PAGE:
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I'm compiling best training practices that real runners like you have done or experience which have greatly helped your running performance. Maybe you are still in your early days just like me or have been running for a while now and you have discovered effective running training method or technique along the way that you'd be prepare to share?
Thank you all very much.
Just one piece of advice to a newbie? Assuming we're talking about a true newbie (i.e., couch potato looking to get into running): Don't equate running with going fast.
Trying to go fast is the surest way to get demoralized and possibly injured when you're first starting out. It takes a fair bit of time for your body to adapt to the new stresses that you're placing on it. As you log more time-on-feet going slowly, you'll find that you'll be able to go faster over shorter distances. After you've built a nice endurance base (ability to run about 20 miles per week), then you can start thinking about speed.
If I were to give one piece of advice to a newbie starting out with the Couch to 5k program: Don't aim for 5k in 30 minutes. The plan is built to get you to 5k OR 30 minutes of non-stop running. Not a lot of folks who start on the couch are able to pull off a 9:39 average pace.
Okay, that's two pieces of advice. Sorry.
2012 Race Schedule
Providence Marathon (4:48:55)
Buffalo Half-Marathon (2:03:16)
Chicago Marathon (October 7)
+1 to Slow Down. Too much, too fast, too soon is almost a sure route to injury. Work up slowly, build a good base. Speed will come.
I was lucky as a beginner, because my focus was on getting in better shape for other sports. So speed and long distance didn't matter until I had been running for a couple years.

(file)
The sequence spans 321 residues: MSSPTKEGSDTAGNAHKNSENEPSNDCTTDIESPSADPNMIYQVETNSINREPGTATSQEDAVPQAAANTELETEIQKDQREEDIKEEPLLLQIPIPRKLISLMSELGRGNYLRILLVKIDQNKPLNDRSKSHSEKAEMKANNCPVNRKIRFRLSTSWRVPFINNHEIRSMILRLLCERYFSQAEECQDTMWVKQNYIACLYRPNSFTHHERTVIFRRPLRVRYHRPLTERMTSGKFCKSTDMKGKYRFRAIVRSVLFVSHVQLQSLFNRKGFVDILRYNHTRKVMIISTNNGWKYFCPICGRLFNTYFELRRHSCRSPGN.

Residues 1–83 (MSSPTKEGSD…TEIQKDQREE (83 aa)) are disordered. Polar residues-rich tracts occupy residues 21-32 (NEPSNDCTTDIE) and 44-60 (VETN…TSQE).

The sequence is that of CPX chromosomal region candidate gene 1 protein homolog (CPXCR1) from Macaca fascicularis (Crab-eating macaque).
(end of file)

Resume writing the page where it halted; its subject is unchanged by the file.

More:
Awesome thread!!!!! Thanks so much for creating it, as a newbie I'd like to the first to say, that I APPRECIATE the advice, and APPRECIATE all you experienced runners taking the time to share it with us!
Keep it coming!!!!!!!!!!
"The Greatest pleasure in life, is doing the things people say we cannot do." - Walter Bagehot
I agree with the advice so far. The C25K is based on time, not distance, and certainly not speed. Just keep moving, no matter how slow, that is what is important. When I started, I couldn't jog for a minute without being out of breath. It wasn't until I learned to slow down that I started to be able to run longer times. I just finished C25K yesterday and feeling great, and if I can do it, so can you. I'm not at a 30 minute 5K yet, but yesterday I did a 32 minute 5K, so that's a start. Good luck to all.
2011 Fun Fourth 2.2 Mile Run : (22:08)
Beat The Heat 5K : (33:14) "The Bar Is Set"
Upcoming Tentative Plans:
No Race plans. Just running for now.
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Run with friends, for an added motivational boost.
Learn how to run faster - http://www.runfaster360.com
Agree with previous posts and I'll add a couple more thoughts -
Running is a patient sport demanding patience. Yes you have to run slow first before you run fast, but it is more than that. You have to realize improvement sometimes takes awhile. You need to take the rest days so your body can rest and adjust to the new activities you ask of it.